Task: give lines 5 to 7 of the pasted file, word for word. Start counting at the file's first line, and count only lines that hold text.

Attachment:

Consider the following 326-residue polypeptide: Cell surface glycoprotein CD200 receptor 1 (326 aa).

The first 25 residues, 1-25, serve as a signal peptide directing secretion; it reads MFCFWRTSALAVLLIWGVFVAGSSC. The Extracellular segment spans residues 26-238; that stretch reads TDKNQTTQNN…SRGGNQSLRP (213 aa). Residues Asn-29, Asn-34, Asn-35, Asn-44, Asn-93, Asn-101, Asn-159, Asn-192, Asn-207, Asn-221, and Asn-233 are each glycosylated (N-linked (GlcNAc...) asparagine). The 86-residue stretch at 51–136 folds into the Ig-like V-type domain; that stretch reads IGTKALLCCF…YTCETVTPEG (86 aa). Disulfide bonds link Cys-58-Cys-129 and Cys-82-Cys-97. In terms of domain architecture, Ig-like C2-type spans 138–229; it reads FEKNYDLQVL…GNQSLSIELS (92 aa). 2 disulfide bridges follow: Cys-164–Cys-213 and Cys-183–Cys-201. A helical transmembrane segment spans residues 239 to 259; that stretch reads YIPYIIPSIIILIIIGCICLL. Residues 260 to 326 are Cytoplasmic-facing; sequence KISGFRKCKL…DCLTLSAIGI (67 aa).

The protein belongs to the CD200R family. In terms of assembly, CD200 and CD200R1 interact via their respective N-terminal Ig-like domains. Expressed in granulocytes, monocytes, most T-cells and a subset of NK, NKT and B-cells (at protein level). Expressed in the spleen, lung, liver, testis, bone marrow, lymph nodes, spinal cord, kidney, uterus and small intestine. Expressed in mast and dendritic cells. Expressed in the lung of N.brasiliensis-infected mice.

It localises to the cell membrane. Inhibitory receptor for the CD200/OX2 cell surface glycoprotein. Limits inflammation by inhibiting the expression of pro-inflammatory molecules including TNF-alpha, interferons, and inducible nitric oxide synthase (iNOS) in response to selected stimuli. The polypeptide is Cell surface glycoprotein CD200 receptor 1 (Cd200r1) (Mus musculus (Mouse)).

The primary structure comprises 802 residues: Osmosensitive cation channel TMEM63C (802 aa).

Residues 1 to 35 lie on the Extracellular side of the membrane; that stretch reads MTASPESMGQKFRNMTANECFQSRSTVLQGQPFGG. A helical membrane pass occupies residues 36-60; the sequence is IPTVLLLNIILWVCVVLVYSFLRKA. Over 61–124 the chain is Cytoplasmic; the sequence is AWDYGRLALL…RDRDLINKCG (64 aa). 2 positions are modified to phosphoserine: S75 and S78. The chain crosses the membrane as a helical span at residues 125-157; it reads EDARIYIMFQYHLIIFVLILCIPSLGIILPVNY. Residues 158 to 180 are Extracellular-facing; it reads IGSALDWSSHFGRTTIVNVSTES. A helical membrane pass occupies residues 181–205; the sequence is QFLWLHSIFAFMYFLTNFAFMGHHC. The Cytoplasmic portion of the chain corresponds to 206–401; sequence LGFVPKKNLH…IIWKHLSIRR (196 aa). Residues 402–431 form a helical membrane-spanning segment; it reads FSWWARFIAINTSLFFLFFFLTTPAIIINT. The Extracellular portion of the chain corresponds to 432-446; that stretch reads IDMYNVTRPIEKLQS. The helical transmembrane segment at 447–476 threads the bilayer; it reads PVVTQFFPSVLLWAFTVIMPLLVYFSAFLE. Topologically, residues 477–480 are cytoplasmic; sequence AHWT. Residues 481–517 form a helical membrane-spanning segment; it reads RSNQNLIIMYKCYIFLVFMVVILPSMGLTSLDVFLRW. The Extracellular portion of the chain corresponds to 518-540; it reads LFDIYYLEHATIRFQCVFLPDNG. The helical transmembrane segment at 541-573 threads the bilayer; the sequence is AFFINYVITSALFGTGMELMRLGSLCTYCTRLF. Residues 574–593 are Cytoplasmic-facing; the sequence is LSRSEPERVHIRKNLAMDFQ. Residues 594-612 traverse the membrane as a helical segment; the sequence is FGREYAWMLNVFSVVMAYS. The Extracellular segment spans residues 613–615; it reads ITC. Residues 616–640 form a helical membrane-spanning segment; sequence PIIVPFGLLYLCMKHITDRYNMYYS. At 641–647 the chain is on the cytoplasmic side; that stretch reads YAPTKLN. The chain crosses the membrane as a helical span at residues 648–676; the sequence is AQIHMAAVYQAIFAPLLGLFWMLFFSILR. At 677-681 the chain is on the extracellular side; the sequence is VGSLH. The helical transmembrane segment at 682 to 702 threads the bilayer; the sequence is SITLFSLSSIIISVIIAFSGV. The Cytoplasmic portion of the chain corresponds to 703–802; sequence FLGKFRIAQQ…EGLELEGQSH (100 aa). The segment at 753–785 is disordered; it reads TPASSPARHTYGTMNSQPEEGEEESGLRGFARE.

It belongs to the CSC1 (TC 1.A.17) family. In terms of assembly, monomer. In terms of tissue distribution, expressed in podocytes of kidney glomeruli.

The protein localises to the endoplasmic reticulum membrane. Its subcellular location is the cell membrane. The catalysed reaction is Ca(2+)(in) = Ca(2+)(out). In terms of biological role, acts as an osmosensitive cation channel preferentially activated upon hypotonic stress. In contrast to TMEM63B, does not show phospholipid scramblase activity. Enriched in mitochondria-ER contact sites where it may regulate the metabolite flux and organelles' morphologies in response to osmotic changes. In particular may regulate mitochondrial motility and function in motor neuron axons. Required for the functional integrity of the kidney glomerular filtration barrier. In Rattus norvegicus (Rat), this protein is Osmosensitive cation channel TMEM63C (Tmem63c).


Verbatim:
The primary structure comprises 802 residues: Osmosensitive cation channel TMEM63C (802 aa).

Residues 1 to 35 lie on the Extracellular side of the membrane; that stretch reads MTASPESMGQKFRNMTANECFQSRSTVLQGQPFGG. A helical membrane pass occupies residues 36-60; the sequence is IPTVLLLNIILWVCVVLVYSFLRKA. Over 61–124 the chain is Cytoplasmic; the sequence is AWDYGRLALL…RDRDLINKCG (64 aa). 2 positions are modified to phosphoserine: S75 and S78. The chain crosses the membrane as a helical span at residues 125-157; it reads EDARIYIMFQYHLIIFVLILCIPSLGIILPVNY. Residues 158 to 180 are Extracellular-facing; it reads IGSALDWSSHFGRTTIVNVSTES. A helical membrane pass occupies residues 181–205; the sequence is QFLWLHSIFAFMYFLTNFAFMGHHC. The Cytoplasmic portion of the chain corresponds to 206–401; sequence LGFVPKKNLH…IIWKHLSIRR (196 aa). Residues 402–431 form a helical membrane-spanning segment; it reads FSWWARFIAINTSLFFLFFFLTTPAIIINT. The Extracellular portion of the chain corresponds to 432-446; that stretch reads IDMYNVTRPIEKLQS. The helical transmembrane segment at 447–476 threads the bilayer; it reads PVVTQFFPSVLLWAFTVIMPLLVYFSAFLE. Topologically, residues 477–480 are cytoplasmic; sequence AHWT. Residues 481–517 form a helical membrane-spanning segment; it reads RSNQNLIIMYKCYIFLVFMVVILPSMGLTSLDVFLRW. The Extracellular portion of the chain corresponds to 518-540; it reads LFDIYYLEHATIRFQCVFLPDNG. The helical transmembrane segment at 541-573 threads the bilayer; the sequence is AFFINYVITSALFGTGMELMRLGSLCTYCTRLF. Residues 574–593 are Cytoplasmic-facing; the sequence is LSRSEPERVHIRKNLAMDFQ. Residues 594-612 traverse the membrane as a helical segment; the sequence is FGREYAWMLNVFSVVMAYS. The Extracellular segment spans residues 613–615; it reads ITC. Residues 616–640 form a helical membrane-spanning segment; sequence PIIVPFGLLYLCMKHITDRYNMYYS. At 641–647 the chain is on the cytoplasmic side; that stretch reads YAPTKLN. The chain crosses the membrane as a helical span at residues 648–676; the sequence is AQIHMAAVYQAIFAPLLGLFWMLFFSILR. At 677-681 the chain is on the extracellular side; the sequence is VGSLH. The helical transmembrane segment at 682 to 702 threads the bilayer; the sequence is SITLFSLSSIIISVIIAFSGV. The Cytoplasmic portion of the chain corresponds to 703–802; sequence FLGKFRIAQQ…EGLELEGQSH (100 aa). The segment at 753–785 is disordered; it reads TPASSPARHTYGTMNSQPEEGEEESGLRGFARE.

It belongs to the CSC1 (TC 1.A.17) family. In terms of assembly, monomer. In terms of tissue distribution, expressed in podocytes of kidney glomeruli.